Cristina Cruz | Centre for Ecology, Evolution and Environmental Changes, Faculty of Sciences of the University of Lisbon
Marcel G. A. van der Heijden | Agroscope Institute for Sustainability Sciences, Zurich, Switzerland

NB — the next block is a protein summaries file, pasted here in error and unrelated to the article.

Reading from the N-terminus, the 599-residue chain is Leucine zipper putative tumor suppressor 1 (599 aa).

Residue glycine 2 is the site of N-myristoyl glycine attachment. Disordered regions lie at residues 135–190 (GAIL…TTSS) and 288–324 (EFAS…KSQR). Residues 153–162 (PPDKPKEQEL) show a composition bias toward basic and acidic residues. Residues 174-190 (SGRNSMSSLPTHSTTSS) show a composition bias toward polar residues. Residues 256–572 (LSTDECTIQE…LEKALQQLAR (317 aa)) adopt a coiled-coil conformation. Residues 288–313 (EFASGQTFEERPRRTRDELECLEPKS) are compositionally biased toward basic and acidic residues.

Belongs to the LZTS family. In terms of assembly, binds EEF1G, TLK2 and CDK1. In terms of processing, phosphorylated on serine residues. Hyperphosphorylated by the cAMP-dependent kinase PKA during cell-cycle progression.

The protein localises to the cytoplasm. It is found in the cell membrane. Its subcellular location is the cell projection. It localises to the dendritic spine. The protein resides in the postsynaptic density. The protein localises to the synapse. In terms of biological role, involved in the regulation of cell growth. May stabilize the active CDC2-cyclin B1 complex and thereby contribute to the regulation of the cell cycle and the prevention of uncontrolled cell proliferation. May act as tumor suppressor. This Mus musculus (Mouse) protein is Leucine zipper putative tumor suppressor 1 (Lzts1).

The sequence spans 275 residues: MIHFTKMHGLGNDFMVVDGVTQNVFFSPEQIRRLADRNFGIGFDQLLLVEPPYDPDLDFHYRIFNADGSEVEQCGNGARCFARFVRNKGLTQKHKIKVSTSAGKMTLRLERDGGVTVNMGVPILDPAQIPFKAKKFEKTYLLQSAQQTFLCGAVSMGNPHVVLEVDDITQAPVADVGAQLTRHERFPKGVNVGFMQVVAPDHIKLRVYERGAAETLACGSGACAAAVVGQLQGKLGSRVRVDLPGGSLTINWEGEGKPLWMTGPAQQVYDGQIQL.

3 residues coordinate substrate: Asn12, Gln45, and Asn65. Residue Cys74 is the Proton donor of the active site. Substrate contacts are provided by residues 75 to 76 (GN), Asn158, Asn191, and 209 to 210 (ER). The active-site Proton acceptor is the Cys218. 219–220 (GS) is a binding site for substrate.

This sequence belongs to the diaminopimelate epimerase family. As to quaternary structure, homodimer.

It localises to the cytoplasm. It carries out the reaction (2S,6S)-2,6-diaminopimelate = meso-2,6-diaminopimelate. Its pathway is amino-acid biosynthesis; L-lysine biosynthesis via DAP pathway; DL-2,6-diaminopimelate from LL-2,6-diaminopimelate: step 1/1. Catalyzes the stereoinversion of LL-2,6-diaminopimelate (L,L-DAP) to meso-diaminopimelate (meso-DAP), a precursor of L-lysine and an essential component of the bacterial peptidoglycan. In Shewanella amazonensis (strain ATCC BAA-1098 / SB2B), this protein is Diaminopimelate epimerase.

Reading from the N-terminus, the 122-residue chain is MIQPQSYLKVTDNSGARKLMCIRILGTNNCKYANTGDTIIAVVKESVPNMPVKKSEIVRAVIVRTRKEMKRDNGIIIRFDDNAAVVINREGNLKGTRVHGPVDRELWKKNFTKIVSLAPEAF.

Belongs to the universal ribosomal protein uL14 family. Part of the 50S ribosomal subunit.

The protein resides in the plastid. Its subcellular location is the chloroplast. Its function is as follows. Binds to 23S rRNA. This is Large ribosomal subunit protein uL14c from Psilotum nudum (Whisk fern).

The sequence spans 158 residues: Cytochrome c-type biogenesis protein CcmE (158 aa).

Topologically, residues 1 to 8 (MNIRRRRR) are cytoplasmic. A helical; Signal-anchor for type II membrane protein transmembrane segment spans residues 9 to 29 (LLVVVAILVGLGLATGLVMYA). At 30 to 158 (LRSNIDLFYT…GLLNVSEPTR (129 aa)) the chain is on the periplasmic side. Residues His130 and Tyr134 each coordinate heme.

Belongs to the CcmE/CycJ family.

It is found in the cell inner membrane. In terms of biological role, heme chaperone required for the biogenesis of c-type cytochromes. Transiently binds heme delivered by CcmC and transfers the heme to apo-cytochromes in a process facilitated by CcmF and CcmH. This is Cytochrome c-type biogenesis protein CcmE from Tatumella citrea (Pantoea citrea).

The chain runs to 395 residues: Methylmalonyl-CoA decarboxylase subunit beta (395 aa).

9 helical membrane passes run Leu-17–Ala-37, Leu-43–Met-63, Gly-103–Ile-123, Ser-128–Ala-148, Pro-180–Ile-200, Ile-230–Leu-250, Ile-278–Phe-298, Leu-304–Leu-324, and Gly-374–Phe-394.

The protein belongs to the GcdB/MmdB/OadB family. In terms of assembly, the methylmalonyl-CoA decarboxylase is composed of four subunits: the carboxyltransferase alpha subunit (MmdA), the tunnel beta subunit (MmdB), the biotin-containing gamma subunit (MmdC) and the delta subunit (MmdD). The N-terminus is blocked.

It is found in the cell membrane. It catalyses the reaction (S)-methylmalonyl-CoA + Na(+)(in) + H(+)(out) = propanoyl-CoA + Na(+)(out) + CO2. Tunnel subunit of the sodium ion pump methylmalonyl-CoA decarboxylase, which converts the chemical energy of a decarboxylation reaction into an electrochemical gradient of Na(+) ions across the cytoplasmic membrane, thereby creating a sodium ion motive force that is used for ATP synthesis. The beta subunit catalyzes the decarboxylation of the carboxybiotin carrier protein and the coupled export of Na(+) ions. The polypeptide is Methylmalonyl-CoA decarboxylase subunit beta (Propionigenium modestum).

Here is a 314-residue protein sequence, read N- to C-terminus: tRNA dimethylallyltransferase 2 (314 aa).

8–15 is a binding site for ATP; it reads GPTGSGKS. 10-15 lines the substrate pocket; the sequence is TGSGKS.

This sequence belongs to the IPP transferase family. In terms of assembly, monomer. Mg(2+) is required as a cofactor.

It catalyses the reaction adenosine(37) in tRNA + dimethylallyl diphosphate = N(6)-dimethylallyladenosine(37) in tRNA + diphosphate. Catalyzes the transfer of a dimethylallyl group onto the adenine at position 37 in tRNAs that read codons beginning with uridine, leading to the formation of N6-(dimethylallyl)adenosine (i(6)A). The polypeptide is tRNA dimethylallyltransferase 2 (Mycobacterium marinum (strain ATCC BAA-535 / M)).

We all know how much pressure agriculture is under. An increasing and more demanding population is pushing farmers towards an intensive and super-intensive farming to supply the markets with quality, cheap and safe food. High productivity is therefore needed for which most farmers make use of more and more fertilizers, pesticides, fungicides, or even water to fight drought - so the main question is how to produce more with less, in times of climate uncertainty. No matter how much processing, packaging and marketing goes into modern food, the production of most of it depends, in fact, on the crowd of microorganisms responsible for soil functionality and plant phenotype, many of which have not even been granted a scientific name. The main ambition of this symposium is that next time one picks up a piece of bread or a bottle of beer, remembers who is producing them - and it is not only the famous trademarks on the box. Belowground there is an army of organisms that are the stewards of our planet and builders of our crops. A microbial dark matter that forms soil and plant microbiomes regulating crop nutrient use efficiency, productivity, food quality and security. How can we use this microbial dark matter to promote a more sustainable agriculture?